rss
J Neurol Neurosurg Psychiatry 79:602-605 doi:10.1136/jnnp.2007.134635
  • Short report

Call–Fleming syndrome associated with subarachnoid haemorrhage: three new cases

  1. R R Moustafa,
  2. C M C Allen,
  3. J-C Baron
  1. Department of Clinical Neurosciences, Addenbrooke’s Hospital, University of Cambridge, Cambridge, UK
  1. Professor J-C Baron, University of Cambridge, Department of Clinical Neurosciences, Neurology Unit, Addenbrooke’s Hospital, Box 83, Cambridge CB2 2QQ, UK; jcb54{at}cam.ac.uk
  • Received 10 September 2007
  • Revised 9 November 2007
  • Accepted 18 November 2007
  • Published Online First 12 December 2007

Abstract

Background: The Call–Fleming syndrome (CFS) comprises acute severe recurrent (thunderclap) headaches, occasional transient or fluctuating neurological abnormalities and reversible segmental cerebral vasoconstriction. It is a benign condition with an excellent prognosis, yet because it is often clinically and radiologically similar to a number of commonly encountered conditions, diagnostic difficulties may arise, leading to inappropriate, and even potentially harmful, investigative and therapeutic approaches.

Cases: Three personal cases are presented to highlight the occurrence of subarachnoid haemorrhage (SAH) as part of CFS. In two patients with a positive CT head, SAH involved the sulci in the upper cerebral convexity, an unusual location in aneurysmal SAH.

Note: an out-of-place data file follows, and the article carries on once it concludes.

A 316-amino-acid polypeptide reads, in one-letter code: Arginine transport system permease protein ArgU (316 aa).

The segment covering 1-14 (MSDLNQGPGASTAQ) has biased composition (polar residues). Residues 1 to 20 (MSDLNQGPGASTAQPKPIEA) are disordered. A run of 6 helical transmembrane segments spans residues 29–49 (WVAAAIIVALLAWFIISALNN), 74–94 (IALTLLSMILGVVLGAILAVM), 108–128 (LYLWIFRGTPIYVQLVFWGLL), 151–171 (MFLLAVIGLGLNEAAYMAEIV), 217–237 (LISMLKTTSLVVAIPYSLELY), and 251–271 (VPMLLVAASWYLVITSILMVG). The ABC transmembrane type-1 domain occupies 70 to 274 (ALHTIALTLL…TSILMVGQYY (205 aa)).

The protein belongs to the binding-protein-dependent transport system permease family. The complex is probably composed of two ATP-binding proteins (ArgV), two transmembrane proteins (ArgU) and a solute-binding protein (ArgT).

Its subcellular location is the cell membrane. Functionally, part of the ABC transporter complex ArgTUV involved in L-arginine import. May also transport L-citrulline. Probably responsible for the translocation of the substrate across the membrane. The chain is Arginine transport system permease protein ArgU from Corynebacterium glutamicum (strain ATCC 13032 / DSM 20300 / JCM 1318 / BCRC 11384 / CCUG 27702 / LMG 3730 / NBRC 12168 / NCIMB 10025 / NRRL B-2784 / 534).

Results: SAH is not an uncommon feature of CFS, occurring in approximately 25% of reported cases, and may pose a diagnostic challenge. CFS has a relatively characteristic spectrum of features, allowing a confident diagnosis in most cases, even when atypical features such as SAH are present.

Conclusions: Recognising the spectrum of abnormalities seen in CFS, including particularly SAH, allows a sound approach to a safe diagnosis.

Footnotes

  • Competing interests: None.

  • Ethics approval: Ethics approval was obtained.

Podcasts
Visit the full archive of podcasts for JNNP here >>

Free sample
This recent issue is free to all users to allow everyone the opportunity to see the full scope and typical content of JNNP.
View free sample issue >>

Don't forget to sign up for content alerts so you keep up to date with all the articles as they are published.

Navigate This Article